Governor declares “fire emergency” to tap resources; drought disaster also in place
In a move to mobilize additional resources, Gov. Steve Bullock on Sunday declared a statewide fire emergency, citing extreme conditions that have resulted in 20 active fires burning from one side of the state to the other.
The governor’s declaration, issued through an executive order, enables the state to mobilize new resources, including the Montana National Guard, and tap funding to meet future fire needs.
“Our top priority is ensuring the safety of Montanans, their property and our communities,” Bullock said. “As firefighters battle blazes across the state, Montanans must stay vigilant about active fires in their area, obey any evacuation orders, and prevent any actions that might spark new fires.”
Seven of the state’s active fires are burning on the Lolo and Bitterroot national forests, including the 751-acre Lolo Peak fire south of Missoula, and the 2,700-acre Slidrock and Little Hogback fires near Rock Creek.
Both fires have resulted in widespread trail and road closures and are expected to undergo continued growth as high winds push into western Montana later today.
A public meeting is planned at 7 p.m. tonight at the Lolo Elementary School, just as fire crews brace for red flag conditions. Winds are anticipated to gust up to 30 miles per hour, and humidity could dip to 10 percent as temperatures push into the 90s.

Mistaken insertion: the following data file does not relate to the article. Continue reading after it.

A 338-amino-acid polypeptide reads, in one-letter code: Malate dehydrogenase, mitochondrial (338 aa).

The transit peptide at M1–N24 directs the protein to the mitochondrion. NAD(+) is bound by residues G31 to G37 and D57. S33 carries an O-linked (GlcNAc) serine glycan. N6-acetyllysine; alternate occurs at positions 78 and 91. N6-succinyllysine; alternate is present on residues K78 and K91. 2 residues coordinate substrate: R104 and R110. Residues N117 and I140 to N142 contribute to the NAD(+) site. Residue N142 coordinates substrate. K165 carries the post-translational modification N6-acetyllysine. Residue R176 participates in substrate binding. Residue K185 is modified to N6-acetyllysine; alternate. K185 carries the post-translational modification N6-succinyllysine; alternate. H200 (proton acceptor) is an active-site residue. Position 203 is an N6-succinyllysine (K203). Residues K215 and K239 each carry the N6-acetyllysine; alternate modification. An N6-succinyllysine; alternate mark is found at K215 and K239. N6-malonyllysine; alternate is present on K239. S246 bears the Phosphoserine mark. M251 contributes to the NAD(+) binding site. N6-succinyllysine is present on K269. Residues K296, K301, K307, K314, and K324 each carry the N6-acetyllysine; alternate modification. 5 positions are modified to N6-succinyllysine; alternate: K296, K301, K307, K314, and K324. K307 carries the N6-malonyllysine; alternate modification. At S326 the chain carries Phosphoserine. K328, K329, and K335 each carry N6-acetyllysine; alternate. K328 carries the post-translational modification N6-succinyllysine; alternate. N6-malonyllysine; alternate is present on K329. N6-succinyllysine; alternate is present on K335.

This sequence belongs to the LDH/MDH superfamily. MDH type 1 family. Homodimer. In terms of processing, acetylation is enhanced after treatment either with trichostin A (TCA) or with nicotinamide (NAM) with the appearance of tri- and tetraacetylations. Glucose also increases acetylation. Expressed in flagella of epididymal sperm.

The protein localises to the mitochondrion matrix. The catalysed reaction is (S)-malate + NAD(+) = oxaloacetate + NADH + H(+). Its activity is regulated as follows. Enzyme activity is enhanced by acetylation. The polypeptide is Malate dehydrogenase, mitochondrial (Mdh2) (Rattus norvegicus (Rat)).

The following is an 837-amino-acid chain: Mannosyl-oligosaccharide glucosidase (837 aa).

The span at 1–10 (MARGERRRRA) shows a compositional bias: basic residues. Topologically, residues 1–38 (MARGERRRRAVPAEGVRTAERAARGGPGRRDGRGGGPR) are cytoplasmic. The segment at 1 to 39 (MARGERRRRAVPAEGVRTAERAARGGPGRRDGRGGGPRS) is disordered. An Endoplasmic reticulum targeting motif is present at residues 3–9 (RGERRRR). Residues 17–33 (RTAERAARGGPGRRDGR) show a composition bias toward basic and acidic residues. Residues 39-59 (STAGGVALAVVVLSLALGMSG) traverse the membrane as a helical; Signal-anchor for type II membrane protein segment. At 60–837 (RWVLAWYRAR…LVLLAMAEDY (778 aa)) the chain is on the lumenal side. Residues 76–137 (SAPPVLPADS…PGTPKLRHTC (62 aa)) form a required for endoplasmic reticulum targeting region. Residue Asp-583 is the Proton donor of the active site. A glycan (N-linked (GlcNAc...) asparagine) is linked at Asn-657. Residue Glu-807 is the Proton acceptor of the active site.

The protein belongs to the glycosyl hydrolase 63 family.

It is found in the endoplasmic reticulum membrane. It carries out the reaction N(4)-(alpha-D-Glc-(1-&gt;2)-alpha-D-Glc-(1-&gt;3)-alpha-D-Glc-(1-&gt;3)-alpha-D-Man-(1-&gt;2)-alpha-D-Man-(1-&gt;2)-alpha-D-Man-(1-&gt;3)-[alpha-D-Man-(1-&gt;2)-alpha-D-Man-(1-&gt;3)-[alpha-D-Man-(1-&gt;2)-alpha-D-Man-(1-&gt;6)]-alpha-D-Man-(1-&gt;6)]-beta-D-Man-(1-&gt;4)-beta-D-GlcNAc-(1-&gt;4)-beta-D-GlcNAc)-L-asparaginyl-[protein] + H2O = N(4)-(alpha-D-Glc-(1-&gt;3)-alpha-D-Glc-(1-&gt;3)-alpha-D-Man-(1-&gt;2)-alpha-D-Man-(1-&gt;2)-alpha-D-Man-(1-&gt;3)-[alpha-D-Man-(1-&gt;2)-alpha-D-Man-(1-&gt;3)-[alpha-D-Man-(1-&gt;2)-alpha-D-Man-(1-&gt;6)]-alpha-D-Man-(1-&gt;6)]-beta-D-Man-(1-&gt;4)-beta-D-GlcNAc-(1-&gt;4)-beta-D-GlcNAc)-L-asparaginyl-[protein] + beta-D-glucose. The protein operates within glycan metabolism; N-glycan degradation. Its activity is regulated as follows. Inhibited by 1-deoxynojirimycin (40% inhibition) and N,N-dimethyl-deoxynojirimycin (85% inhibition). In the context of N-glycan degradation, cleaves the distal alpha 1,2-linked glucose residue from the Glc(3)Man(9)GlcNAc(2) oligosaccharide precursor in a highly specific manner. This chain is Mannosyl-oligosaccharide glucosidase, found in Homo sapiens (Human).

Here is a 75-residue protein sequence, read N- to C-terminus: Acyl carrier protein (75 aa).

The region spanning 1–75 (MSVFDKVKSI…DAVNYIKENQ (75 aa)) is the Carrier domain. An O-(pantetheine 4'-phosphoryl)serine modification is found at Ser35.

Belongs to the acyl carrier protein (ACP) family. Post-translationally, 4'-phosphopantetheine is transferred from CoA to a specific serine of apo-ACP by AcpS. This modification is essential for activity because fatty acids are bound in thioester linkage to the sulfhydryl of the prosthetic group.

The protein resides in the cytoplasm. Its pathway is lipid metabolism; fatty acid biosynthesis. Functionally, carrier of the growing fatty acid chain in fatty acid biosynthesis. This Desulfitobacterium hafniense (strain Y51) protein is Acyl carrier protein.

A 20-percent chance of thunderstorms are forecast for Wednesday afternoon, bringing the threat of new fire starts.
The hot, dry conditions have also prompted Bullock to declared a drought disaster in 28 Montana counties and five Indian reservations, all located east of the Continental Divide.
Sen. Jon Tester said the U.S. Department of Agriculture plans to send extra staff to the state’s drought-stricken region to help farmers apply for disaster assistance.
“As we face some really tough times in Montana agriculture, these additional staff members will bring some much needed relief to eastern Montana,”said Tester. “If farmers and ranchers are having any trouble accessing USDA resources they should reach out to my office, we’re happy to help.”
In June, University of Montana scientists projected that temperatures across the state will continue to increase as summer rainfall grows scarce – two trends driven by the planet’s shifting climate.
Models suggest temperatures will climb nearly 6 degrees by 2050, accompanied by drier summers and nearly an entire month of additional days over 90 degrees.